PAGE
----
“What we did with the first four years of government is we made those investments in people. We created the employment growth together with Canadians. That got us into a very strong position,” he said. “We did it while being fiscally responsible, reducing the debt and the deficit as a function of our economy.

“That’s why we want to get back to. We want to get back to making those investments that are going to enable us to grow together and create opportunities. Obviously, we’ve had a huge shock … but the only way to deal with that is if we get back to investing for growth and for employment and for the kind of economic opportunities that come from that. That’s the recipe.”

That might sound easy. It won’t be.

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Across Sun Belt, hopes for economy give way to renewed fears – Yahoo Canada Finance

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Across Sun Belt, hopes for economy give way to renewed fears

ST. PETERSBURG, Fla. — At the beginning of March, Joey Conicella and Alex Marin were riding high. Their new Orlando restaurant, Hungry Pants, had drawn rave reviews. With revenue rising, they planned to hire more servers. Sunday brunch service was coming soon.

That was just before the coronavirus struck suddenly, forcing them to close. But in May, as authorities eased safety and social-distancing rules, Hungry Pants reopened at smaller capacity, fueled by hope, hand sanitizer and a government loan.

Now, a spike in confirmed viral cases is making Conicella and Marin anxious about the future — for their business and for the region — even as they keep their restaurant open.

“It’s been a roller-coaster ride,” Conicella said glumly.

For residents across America’s Sun Belt — business owners and workers, consumers and home buyers — the past three months have delivered about the scariest ride in memory. With confirmed viral cases surging through the region, it’s far from clear whether the stops, starts and bumps in the economy have ended. Or are they the new normal? Will the Sun Belt remain gripped by doubt and uncertainty for months or years?

What is clear is that no one feels able to relax and assume the best.

“I’m very nervous,” said Danielle Judge, owner of Rowdy’s Pet Resort in Apollo Beach. “I’ve put my life’s work into this business, and it’s really hanging on a thread.”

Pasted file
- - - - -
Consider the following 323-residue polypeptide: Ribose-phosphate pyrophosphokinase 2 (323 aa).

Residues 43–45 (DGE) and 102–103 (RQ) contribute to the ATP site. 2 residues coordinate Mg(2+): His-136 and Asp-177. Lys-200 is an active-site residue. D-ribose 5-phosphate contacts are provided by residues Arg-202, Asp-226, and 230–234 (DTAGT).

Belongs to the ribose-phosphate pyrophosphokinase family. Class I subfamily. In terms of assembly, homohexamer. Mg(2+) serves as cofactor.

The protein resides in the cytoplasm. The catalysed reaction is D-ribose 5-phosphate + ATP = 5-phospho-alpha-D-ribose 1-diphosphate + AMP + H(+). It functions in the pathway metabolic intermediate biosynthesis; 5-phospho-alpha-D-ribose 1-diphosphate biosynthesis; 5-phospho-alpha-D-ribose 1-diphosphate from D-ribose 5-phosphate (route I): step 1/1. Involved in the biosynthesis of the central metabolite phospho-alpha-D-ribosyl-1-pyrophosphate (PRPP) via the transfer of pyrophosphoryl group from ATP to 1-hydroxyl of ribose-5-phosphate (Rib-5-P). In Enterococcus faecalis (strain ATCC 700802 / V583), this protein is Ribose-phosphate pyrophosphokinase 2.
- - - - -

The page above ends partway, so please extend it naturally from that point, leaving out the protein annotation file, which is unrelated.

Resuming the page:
Judge had thought the worst was over after she had managed to reopen in May and her loan from the government’s Paycheck Protection Program had gone through. Now, her business is stalling once again as reported viral infections have accelerated. Again, she’s worried.

“I didn’t fathom that a whole country could stay shut down and affect people’s businesses and people’s livelihoods for the duration of time that it has,” Judge said.

That unease stems from a disturbing truth about the pandemic: No one, not even the top experts, can say when a vaccine or an effective treatment might be in sight.

“We don’t know when this Covid-19 is going to end,” said Aakash Patel of Tampa, who runs Elevate, a consulting firm involved in public relations and marketing for businesses.

Patel had thought things would return to “normal” by perhaps September. Now, he’s thinking January. And he’s trying to stay upbeat.

“We all fell together,” he said. “We’re all going to rise together.”

It isn’t just business owners in the region who fear for the future. It’s consumers, too.

In Scottsdale, Arizona, Jim and Bobbi Moss had been banking on what looked like a promising economic rebound, only to lose some hope and retreat into a strict limit on their discretionary spending. They now make all their meals at home, and online shopping, Bobbi Moss said, is limited to items that “sustain daily living.”

“We’re not spending online, saying, ‘Gee, it might be nice to have this or do that,’ “she said. “We’re not doing any of that.”

The couple, who run a tax consulting and financial services business, say many of their clients — from couples in their 30s to retirees in their 80s — feel whip-lashed by an economic stall-out after the brief rebound a few weeks ago. Clients are rethinking investments, Jim Moss said, or delaying home purchases. Some are considering reverse mortgages because they worry about their cash flow.

“Three weeks ago, people were cautiously hopeful,” Bobbi Moss said. “Now, it’s frustration.”

In Arizona, Gov. Doug Ducey has ordered bars, nightclubs and water parks to close again for at least a month. Those businesses had been allowed to reopen when a previous stay-at-home order expired in mid-May.

In Texas, too, Gov. Greg Abbott in May had green-lighted one of the country’s earliest and most aggressive re-openings. But by the end of June, the state’s daily rates of newly confirmed cases and hospitalizations had quadrupled.

So last week, the governor reversed course. He shuttered bars, restricting restaurant dining and barred elective surgeries in eight counties. On Thursday, he went further: He issued a mandatory face-mask order for most of the state.